It’s about joy. With irrepressible joy. The first chapter of Luke’s Gospel tells us: in front of Elizabeth, Mary, pregnant, lets a long praise burst forth with laughter – Magnificat anima mea dominum, my soul exalts the Lord. In the mouth of the Virgin, the Magnificat sings of the happiness of the fulfilled promise, the fullness of being in the world, the absolute of boundless joy. Bach chose the key of D major, frank and sonorous, to give full resonance to this joyfulness – a key that also particularly suits the trumpets, the driving elements of a flamboyant orchestration. Everything in the writing seems to be at the service of what inhabits the text from beginning to end: light and jubilation; including, and above all, the choir, whose composition emphasizes the lightness and brilliance of the high registers.
This evidence of superior voices – at the origin of children’s voices – is found in John Rutter’s Mass of the Children, thus ensuring continuity between two works that are very different. Designed to be given outside the liturgical framework, Rutter’s Mass is combined with the usual Latin text of Thomas Ken and William Blake’s poems, leading to fervent prayer by children beyond any fixed dogma. The music thus begins with a festive evocation of the early morning and ends with a delicate vesper hymn. The church extends to the world, in a sense of universality dear to Rutter. Although stylistically very far from Bach, we find in the score the same desire for light, and the same jubilation, which the childish voices transmit with grace. Because it’s all about joy.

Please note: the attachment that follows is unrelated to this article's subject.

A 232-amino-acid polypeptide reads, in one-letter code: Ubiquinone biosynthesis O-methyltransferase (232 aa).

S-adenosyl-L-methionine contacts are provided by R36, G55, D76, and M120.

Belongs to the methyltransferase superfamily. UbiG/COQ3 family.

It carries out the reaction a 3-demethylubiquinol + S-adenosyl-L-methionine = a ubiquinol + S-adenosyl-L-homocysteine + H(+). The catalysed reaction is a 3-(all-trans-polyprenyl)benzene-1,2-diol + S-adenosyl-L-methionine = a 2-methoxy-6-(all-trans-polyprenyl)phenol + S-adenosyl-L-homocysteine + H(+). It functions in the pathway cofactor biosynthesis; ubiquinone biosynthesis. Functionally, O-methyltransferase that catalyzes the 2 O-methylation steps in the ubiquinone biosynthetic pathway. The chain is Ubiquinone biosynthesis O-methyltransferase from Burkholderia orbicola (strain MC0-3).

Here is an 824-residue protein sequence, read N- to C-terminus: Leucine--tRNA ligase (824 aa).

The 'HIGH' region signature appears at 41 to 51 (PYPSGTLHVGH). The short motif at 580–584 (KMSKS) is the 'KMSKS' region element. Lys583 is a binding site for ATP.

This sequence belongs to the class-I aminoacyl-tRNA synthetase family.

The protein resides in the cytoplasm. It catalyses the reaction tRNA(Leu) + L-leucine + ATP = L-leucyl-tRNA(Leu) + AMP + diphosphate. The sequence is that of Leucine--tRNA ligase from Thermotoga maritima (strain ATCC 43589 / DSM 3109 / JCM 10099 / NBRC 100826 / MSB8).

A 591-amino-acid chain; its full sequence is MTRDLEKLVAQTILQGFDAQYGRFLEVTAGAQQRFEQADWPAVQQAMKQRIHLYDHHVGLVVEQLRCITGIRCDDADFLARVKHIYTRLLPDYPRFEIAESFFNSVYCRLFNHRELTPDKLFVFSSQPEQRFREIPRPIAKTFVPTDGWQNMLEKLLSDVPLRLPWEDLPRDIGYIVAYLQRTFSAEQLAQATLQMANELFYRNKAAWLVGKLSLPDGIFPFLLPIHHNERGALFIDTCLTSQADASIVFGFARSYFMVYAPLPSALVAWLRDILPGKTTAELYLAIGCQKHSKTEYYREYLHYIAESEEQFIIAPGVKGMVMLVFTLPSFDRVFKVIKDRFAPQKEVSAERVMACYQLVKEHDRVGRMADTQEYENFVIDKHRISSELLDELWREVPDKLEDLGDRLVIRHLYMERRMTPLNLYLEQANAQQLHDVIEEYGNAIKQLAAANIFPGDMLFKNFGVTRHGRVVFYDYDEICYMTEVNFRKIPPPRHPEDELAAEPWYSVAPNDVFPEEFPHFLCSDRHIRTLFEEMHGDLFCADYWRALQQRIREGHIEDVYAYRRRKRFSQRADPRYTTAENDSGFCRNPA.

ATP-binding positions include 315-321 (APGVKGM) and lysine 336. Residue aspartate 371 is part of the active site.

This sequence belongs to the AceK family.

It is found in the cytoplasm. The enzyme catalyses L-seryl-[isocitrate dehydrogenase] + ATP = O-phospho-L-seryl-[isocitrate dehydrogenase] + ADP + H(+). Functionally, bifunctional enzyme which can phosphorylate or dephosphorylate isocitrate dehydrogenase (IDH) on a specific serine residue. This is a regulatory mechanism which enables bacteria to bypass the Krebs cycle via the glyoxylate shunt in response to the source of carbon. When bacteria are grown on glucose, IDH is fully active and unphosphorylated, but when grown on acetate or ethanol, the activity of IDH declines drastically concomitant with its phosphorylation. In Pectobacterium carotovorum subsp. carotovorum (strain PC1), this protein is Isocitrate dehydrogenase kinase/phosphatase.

The same concert will take place on Saturday 17 August – 19:00 at the Kollegiumkirche in Brig.
Magnificat / J.-S. Bach
Introduction & Rondo Capriccioso, op. 28 / Camille Saint-Saëns
Mass of the Children / John Rutter
Cantate Domino / Giovanni Croce
A Poison Tree / Janet Wheeler
Charm / Kerry Andrew